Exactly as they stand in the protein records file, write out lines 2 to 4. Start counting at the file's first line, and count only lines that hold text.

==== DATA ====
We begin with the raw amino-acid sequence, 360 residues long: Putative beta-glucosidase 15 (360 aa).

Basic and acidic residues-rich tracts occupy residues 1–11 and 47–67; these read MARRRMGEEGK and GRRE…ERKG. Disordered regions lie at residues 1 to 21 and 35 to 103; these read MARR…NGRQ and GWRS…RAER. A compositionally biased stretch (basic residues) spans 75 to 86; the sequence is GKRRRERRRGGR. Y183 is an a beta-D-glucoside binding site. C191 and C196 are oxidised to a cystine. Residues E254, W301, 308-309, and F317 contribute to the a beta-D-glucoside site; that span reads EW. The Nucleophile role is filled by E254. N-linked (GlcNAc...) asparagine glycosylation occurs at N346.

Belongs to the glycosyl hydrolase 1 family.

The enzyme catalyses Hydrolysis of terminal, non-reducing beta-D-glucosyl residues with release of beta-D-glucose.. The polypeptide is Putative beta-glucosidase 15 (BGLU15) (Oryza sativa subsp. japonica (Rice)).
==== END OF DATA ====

Basic and acidic residues-rich tracts occupy residues 1–11 and 47–67; these read MARRRMGEEGK and GRRE…ERKG. Disordered regions lie at residues 1 to 21 and 35 to 103; these read MARR…NGRQ and GWRS…RAER. A compositionally biased stretch (basic residues) spans 75 to 86; the sequence is GKRRRERRRGGR. Y183 is an a beta-D-glucoside binding site. C191 and C196 are oxidised to a cystine. Residues E254, W301, 308-309, and F317 contribute to the a beta-D-glucoside site; that span reads EW. The Nucleophile role is filled by E254. N-linked (GlcNAc...) asparagine glycosylation occurs at N346.

Belongs to the glycosyl hydrolase 1 family.

The enzyme catalyses Hydrolysis of terminal, non-reducing beta-D-glucosyl residues with release of beta-D-glucose.. The polypeptide is Putative beta-glucosidase 15 (BGLU15) (Oryza sativa subsp. japonica (Rice)).